I am not arguing that Durkheim’s view is right. He was wrong about a lot of things. But in the first comment on Andy’s post, Bedhaya notes that, upon reading Durkheim in a course he or she taught, some of the religiously-minded students were “perturbed” by the idea that “the sacred power that people experience in rituals is society”. I think they were right to be. They saw where the cutting edge of the argument really is. Durkheim’s goal is to take religious experience seriously in order to explain it socially. This is a much more radical idea than the watered-down version of Durkheim that presents him as affirming the “truth”, “reality” or “eternal” character of religion and then focusing on the quasi-religious character of academic conventions or college sports. It would almost be more faithful to Durkheim’s view—truer to the consternation his argument originally provoked—to begin with the case of the Superbowl and go on to talk about the “quasi-football” character of religious ritual, instead of the reverse.

Written by Kieran

June 8, 2011 at 4:23 pm

Posted in sociology

6 Responses

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  1. Amen.



    June 8, 2011 at 4:51 pm

  2. “…first and foremost Durkheim was making the radical argument that even the most religiously intense and spiritually meaningful forms of experience were explicable as aspects of the structure of social groups.” Nice post, Kieran. In fact, my students expressed their concerns during a class discussion of how Durkheim’s fascination with religion and ritual grew out of his interest in the development of social structure and the social character of the categories of space/time, etc.



    June 8, 2011 at 5:51 pm

  3. This is a great post, Kieran, thanks. As I think about it, part of what I’m saying is that (most) contemporary Americans understand religion itself as in some way partial; even fiercely committed religious students are generally reticent to claim that their nonreligious classmates are Evil, a question I often ask in discussing this material. Thus they are more able to translate that partiality of sacredness to areas of life where sacredness (a.k.a. meaning) is less obvious.

    Kieran’s take on Bedhaya’s comment is absolutely spot-on; the ultimate goal of this process is not to demonstrate (the possibility) that all social life is essentially religious but rather that all religious (a.k.a. cultural) life is essentially social.

    That said, the paragraph in Division of Labour in which Durkheim notes the increasing reverence paid to the individual as a sacred object is important. To say that religious/cultural life is essentially social is emphatically not to say that it is disenchanted in a Weberian sense. The modern individual confronts his individual-ness as foreign, as a given; and that is a sacred fact. It is a sacred fact explicable through social mechanisms, but it is nevertheless experienced in the real as sacred.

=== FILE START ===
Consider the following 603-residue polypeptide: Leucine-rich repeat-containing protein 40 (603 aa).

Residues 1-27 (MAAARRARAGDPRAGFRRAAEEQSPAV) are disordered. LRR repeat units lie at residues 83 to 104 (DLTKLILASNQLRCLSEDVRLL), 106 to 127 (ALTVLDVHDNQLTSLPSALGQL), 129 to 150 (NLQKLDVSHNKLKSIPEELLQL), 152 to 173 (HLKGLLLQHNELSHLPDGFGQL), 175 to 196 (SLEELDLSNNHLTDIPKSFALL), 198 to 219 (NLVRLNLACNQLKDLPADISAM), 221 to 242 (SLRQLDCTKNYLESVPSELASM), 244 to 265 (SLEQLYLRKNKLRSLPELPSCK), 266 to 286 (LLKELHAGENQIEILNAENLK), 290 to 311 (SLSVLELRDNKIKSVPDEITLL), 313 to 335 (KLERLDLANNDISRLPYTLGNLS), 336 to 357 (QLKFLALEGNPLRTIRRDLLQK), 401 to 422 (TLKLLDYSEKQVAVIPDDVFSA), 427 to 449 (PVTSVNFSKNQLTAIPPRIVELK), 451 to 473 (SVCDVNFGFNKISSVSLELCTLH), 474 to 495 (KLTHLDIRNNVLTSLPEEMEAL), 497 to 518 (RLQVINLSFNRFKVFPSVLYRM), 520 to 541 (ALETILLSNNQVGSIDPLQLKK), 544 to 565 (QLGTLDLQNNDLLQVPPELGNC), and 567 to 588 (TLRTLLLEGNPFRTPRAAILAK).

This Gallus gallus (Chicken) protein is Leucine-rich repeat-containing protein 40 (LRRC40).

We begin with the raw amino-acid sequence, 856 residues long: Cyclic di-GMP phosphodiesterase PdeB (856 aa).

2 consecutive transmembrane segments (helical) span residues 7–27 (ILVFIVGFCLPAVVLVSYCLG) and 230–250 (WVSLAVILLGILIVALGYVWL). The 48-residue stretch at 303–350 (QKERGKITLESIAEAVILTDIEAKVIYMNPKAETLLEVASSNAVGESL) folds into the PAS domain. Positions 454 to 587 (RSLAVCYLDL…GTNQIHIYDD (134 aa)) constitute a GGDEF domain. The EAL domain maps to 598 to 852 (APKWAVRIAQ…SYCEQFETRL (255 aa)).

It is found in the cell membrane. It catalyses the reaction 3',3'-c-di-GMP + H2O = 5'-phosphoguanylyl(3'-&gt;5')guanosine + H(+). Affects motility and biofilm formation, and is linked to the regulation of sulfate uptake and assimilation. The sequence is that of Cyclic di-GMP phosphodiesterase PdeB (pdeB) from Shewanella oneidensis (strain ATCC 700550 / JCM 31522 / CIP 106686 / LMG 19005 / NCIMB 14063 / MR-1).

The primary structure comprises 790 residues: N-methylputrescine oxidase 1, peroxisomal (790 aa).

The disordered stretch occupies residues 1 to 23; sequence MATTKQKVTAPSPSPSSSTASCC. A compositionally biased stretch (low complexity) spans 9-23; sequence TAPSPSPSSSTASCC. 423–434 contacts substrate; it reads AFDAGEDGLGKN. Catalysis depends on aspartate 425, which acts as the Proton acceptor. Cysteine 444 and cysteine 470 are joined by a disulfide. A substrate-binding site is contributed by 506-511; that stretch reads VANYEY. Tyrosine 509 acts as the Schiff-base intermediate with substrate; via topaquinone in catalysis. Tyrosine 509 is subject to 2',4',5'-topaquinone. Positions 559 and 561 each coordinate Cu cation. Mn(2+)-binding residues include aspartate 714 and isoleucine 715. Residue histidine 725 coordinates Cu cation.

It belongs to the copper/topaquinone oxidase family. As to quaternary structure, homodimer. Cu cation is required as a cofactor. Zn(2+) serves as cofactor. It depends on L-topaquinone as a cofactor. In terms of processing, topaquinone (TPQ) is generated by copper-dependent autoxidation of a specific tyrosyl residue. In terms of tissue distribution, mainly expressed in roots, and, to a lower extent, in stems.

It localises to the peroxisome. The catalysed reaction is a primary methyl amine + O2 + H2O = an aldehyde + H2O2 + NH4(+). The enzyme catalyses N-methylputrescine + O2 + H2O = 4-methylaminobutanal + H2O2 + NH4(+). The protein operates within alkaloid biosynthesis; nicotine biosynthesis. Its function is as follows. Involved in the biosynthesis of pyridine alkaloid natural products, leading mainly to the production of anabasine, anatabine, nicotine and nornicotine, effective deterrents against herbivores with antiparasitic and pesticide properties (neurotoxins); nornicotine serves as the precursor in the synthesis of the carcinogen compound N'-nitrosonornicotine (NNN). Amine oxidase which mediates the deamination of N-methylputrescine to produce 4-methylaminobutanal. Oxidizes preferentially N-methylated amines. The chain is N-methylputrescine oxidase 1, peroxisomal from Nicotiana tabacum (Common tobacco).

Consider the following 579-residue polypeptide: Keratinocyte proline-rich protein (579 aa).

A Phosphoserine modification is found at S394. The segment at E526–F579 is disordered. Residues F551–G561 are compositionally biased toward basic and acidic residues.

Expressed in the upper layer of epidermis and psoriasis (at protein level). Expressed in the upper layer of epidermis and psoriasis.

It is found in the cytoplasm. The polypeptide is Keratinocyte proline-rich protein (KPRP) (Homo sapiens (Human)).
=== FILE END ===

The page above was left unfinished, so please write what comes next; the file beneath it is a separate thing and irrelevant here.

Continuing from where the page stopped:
Hoping that’s not too convoluted-



    June 8, 2011 at 8:07 pm

  4. So, reflecting not on Durkheim but on subjective religious experience, which I have had, it seems to me that there is social construction, individual choice, and identity maintenance involved in whether and how to interpret experiences as religious rather than secular. I’m thinking not of collective effervescence, but the subjective experience of being full of joy or peace and at one with the “something” people call God or the universe or just well-being. There’s also mystical experience, which has been identified as a particular brain state in which the time-space functions temporarily shut down. The experience itself is quite individual, although there is a lot of social stuff in how it is interpreted and whether these psychic states are sought and nurtured or viewed as unhealthy.

    That is, the individual psychic experiences that some call religious and others do not are all interpreted in a social/cultural context. But that isn’t the same thing as saying they are social experiences. Nor is it the same thing as saying the psychic experiences would not exist at all without the socially-constructed interpretations people put on those experiences. Specifically, whether something is “religious” or not is itself a social construction, and one that is often contested in our society. Similarly, whether the realm of religion is primarily about defining good and evil is, itself a social construct. As is saying that a “religion” by definition involves a belief in a certain kind of “God” as the definer defines that God.

    The other thing about the individual psychic experiences is that there is individual variation in the experience itself, and a common tendency to disbelieve or be bothered by the subjective reports of others about an experience one has not had oneself. The “mysticism” researchers report that individuals vary in their ability to put themselves into a mystical state. Some can do it easily, others cannot do it at all. Those who cannot do it may often deny that others are experiencing what they say they are experiencing, even though it can be measured in the brain. This phenomenon can be readily observed in more mundane everyday things like what cilantro or olives taste like to you or what music sounds like to you. Or, for that matter, in the subjective state we call “love.”



    June 8, 2011 at 10:09 pm